Sunday, 21 December 2014

Water Water Not Everywhere

A happy solstice to all and may all your troubles be able to be delegated to others, dumped, delayed indefinitely or distanced by virtue of an unforeseen computer glitch.  This may not be the case in one part of the globe.

This grim tale which is bad enough to satisfy any real Scrooge has had some attention but little coverage as a whole and without much in the way of analysis as to the potential.  But the basic story has been coming a long while and it was always the case of where it might happen and who would suffer.

This matters not only to those immediately concerned but all those who either trade or are economically involved with them.  The Wikipedia article on Sao Paulo, in particular the introductory section tells the story of the city.

It is calculated to be the 12th largest City on the planet and so a full  scale example of the urbanisation that has occurred in the last century.  It is the kind of human and economic entity that many of the world and EU leaders and in UK politics and government see as the model for all our futures.

The worst may be avoided in this case, if the rains come and/or the authorities work together to put in place the systems, reforms and investment needed to ensure water supplies.  Their basic problem is how much increase will be needed and its costs.

For many the obvious answer might be the apparently easy one of desalination.  But this is costly and while possible in some cases may not be either enough or affordable for mega cities such as Sao Paulo.  Given the rate of expansion it would command a high proportion of social investment.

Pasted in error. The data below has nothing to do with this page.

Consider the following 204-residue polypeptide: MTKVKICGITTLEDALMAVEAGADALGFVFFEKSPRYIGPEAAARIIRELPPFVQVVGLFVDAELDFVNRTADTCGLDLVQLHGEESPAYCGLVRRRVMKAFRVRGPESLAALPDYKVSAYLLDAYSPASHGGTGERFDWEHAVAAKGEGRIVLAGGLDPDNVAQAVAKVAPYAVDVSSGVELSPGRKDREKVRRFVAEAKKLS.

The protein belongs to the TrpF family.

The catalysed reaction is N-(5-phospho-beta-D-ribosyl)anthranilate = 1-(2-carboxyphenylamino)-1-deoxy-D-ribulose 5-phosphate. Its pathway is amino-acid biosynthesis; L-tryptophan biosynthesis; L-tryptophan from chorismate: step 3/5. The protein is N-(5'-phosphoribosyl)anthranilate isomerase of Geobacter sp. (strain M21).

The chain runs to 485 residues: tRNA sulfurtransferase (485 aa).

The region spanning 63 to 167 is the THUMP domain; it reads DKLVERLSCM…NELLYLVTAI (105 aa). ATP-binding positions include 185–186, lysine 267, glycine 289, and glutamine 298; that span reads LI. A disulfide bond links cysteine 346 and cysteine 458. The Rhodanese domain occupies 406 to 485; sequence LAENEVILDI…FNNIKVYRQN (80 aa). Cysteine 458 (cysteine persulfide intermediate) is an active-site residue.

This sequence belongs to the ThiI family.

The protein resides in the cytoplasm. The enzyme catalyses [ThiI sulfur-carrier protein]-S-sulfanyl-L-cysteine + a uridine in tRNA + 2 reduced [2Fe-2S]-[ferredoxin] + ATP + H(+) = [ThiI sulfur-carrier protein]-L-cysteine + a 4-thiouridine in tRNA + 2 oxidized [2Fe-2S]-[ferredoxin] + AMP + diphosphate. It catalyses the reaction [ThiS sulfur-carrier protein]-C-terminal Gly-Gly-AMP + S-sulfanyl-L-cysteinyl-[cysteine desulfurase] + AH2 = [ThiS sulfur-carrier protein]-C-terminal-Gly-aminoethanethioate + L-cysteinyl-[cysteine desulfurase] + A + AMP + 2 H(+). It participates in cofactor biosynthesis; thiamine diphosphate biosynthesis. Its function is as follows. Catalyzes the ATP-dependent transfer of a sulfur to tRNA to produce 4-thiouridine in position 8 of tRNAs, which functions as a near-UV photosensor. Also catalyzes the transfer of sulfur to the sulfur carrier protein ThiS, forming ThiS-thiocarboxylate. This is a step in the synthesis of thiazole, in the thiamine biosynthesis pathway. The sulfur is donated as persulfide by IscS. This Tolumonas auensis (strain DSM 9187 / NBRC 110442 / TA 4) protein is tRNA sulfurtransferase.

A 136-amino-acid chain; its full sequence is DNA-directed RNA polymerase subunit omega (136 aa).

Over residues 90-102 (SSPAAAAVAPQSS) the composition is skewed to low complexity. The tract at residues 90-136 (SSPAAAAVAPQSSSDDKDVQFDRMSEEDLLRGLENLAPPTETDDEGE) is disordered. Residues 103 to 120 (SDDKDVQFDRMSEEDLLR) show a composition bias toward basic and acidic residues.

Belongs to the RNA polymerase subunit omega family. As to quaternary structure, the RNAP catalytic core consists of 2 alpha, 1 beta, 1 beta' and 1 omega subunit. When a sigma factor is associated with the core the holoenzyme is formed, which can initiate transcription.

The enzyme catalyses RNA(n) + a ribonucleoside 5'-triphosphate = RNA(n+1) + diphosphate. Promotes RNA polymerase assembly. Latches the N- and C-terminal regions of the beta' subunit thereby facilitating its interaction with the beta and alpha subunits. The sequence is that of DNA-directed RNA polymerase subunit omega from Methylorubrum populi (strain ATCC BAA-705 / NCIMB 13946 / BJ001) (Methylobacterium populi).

Sao Paulo cannot stand still and have a pause for recovery.  If it continues to grow it is going to take major efforts to enable it to do so and beyond the experience of other places.

If it does not grow and contracts, then it depends on what sort of contraction and how it is managed.  A slow, gentle decline would be one thing, but it means decanting expansion to other places.  A fast one would be difficult to control with serious problems.

So the risk could be a major collapse.  It would be bigger, nastier and more unstable than the recent Detroit and other experiences and its influence could be greater in that it would have global effects because an urbanised entity of this extent has a world "footprint".

Whether it would trigger other such collapses is an interesting question.  There was a time when England went from being Roman, with an essentially urban structure at the centre of its economy and governance, to being a warring tribal set of local fiefs.  We call it the Dark Ages.

Certainly, there were communities with their skills and cultures that developed over the centuries following so it was not quite as dark as we once thought.  But it could be nasty, brutish and short.

Historically, there have been other collapses down the millennia in many places and for many reasons.  In some cases there was a recovery, greater or lesser but often in another form, in others it did not happen.  Prediction is not possible.

Here we go again?

1 comment:

  1. No doubt the smart folk will leave and the rest will have to manage as best they can.